We are currently evaluating the data to determine the time course of neuroplasticity. Knowledge of the time course of changes in neural and cognitive functions would provide an important counseling tool, especially for new hearing aid users. While the results of this study are quite encouraging, it is important to note the limitations of the study. The control group did not receive any treatment and was not seen in the intervening months between the first and last visits. Therefore, their expectations for improvement would be reduced compared with the experimental group, possibly influencing performance during the final visit. Also, this was a relatively small study, and it would be important to replicate these findings in a larger dataset. Finally, it would be beneficial to evaluate neuroplasticity in hearing aid users over a longer period using a double-blind protocol.
Acknowledgments: This study was supported by the Hearing Health Foundation and Widex USA (contributed hearing aids and funds). The Planning and Budgeting Committee for Higher Education in Israel and the National Institute on Deafness and other Communication Disorders (R21DC015843, awarded to S.A.) also supported the study through funds to support H.K.’s postdoctoral fellowship.
1. Heine C, Browning CJ Communication and psychosocial consequences of sensory loss in older adults: overview and rehabilitation directions Disabil Rehabil 2002 24 15 763–773
2. Gopinath B, Schneider J, McMahon CM, Teber E, Leeder SR, Mitchell P Severity of age-related hearing loss is associated with impaired activities of daily living Age Ageing 2012 41 2 195–200
3. Lin F, Yaffe K, Xia J Hearing loss and cognitive decline in older adults JAMA Intern Med 2013 173 4 293–299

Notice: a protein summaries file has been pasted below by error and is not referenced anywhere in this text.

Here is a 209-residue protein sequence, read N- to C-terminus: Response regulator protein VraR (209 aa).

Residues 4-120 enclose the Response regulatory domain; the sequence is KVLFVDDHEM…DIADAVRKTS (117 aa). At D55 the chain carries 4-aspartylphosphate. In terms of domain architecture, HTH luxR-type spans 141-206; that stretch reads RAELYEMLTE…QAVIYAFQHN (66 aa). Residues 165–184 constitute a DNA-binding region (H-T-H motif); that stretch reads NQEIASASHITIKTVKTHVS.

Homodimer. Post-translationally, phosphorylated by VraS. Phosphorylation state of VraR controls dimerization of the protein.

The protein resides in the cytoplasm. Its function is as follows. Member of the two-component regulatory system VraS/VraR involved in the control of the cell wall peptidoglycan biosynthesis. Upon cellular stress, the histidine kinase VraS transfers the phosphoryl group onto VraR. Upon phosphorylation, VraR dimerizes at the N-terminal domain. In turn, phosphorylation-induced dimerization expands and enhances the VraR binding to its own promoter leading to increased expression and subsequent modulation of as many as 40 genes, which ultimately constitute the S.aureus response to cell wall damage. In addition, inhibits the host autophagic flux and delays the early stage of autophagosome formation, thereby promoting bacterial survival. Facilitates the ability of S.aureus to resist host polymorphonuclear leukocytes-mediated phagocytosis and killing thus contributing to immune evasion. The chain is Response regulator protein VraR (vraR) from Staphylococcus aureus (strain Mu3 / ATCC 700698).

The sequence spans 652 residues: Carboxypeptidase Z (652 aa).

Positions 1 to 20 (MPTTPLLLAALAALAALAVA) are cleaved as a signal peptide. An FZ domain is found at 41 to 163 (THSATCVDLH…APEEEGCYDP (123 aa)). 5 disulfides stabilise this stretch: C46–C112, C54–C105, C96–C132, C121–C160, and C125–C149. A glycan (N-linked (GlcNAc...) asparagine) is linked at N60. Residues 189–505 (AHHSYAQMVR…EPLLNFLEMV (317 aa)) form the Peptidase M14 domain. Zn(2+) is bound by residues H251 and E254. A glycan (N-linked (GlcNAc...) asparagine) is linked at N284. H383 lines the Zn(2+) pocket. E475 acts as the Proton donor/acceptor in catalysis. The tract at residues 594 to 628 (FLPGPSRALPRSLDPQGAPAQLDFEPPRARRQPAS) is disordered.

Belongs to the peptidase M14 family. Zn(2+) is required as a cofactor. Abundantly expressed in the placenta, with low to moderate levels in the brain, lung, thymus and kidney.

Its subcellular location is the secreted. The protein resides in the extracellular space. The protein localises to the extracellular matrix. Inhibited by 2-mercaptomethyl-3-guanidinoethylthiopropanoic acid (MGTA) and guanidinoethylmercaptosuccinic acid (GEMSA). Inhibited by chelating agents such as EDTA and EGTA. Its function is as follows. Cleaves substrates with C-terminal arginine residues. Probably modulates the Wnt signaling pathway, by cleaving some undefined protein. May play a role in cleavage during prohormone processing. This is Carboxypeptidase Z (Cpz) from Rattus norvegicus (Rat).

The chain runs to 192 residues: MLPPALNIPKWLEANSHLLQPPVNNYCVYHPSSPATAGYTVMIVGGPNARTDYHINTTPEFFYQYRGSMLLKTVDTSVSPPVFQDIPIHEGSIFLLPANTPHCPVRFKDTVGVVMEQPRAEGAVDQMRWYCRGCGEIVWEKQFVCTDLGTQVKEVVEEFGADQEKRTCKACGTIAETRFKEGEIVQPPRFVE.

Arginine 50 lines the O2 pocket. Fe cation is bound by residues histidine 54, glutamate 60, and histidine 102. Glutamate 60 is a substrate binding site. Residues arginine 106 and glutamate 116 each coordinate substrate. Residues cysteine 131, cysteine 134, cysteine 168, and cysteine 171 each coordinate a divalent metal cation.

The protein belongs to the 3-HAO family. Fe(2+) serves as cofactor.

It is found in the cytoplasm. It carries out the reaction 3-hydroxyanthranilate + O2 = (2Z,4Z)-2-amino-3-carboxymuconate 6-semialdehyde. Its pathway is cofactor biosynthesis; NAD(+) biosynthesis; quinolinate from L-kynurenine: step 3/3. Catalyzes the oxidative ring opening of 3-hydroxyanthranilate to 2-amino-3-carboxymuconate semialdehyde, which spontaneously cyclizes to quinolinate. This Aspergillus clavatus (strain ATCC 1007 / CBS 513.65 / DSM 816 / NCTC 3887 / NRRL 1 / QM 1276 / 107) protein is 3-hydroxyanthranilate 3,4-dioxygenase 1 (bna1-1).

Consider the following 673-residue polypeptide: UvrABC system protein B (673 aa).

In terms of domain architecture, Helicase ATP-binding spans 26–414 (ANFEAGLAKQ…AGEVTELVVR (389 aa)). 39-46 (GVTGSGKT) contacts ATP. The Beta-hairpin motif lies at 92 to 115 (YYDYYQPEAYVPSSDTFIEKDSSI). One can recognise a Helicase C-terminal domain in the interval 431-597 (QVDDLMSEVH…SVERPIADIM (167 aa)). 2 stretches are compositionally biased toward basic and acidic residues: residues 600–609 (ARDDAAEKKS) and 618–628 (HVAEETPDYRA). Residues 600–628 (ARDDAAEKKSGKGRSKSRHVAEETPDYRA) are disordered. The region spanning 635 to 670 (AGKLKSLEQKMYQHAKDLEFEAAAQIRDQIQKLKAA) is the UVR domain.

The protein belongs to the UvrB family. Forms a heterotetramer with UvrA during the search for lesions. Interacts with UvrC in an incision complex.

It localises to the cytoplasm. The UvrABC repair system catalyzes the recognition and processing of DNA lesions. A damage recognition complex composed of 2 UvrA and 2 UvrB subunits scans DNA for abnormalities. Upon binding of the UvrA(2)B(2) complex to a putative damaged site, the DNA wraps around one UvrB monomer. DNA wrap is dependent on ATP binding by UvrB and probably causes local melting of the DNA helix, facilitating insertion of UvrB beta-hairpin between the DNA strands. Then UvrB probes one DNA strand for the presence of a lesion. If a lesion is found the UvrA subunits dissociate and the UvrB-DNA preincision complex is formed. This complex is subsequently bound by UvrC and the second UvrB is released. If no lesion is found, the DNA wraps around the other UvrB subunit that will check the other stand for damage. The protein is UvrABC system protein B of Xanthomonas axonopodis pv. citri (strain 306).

4. Amieva H, Ouvrard C, Giulioli C, Meillon C, Rullier L, Dartigues J-F Self-Reported Hearing Loss, Hearing Aids, and Cognitive Decline in Elderly Adults: A 25-Year Study J Am Geriatr Soc 2015 63 10 2099–2104
5. Dawes P, Emsley R, Cruickshanks KJ, et al Hearing Loss and Cognition: The Role of Hearing Aids, Social Isolation and Depression. PLOS ONE 2015 10 3 e0119616
6. Smits C, Kapteyn TS, Houtgast T Development and validation of an automatic speech-in-noise screening test by telephone Int J Audiol 2004 43 1 15–28
7. Karawani H, Jenkins K, Anderson S Restoration of sensory input may improve cognitive and neural function. Neuropsychologia. 2018
8. Billings CJ, Penman TM, McMillan GP, Ellis EM Electrophysiology and perception of speech in noise in older listeners: Effects of hearing impairment and age Ear Hear 2015 36 6 710–722
9. Presacco A, Simon JZ, Anderson S Evidence of degraded representation of speech in noise, in the aging midbrain and cortex J Neurophysiol 2016 116 5 2346–2355
10. Tremblay KL, Ross B, Inoue K, McClannahan K, Collet G Is the auditory evoked P2 response a biomarker of learning? Front Syst Neurosci 2014 8 28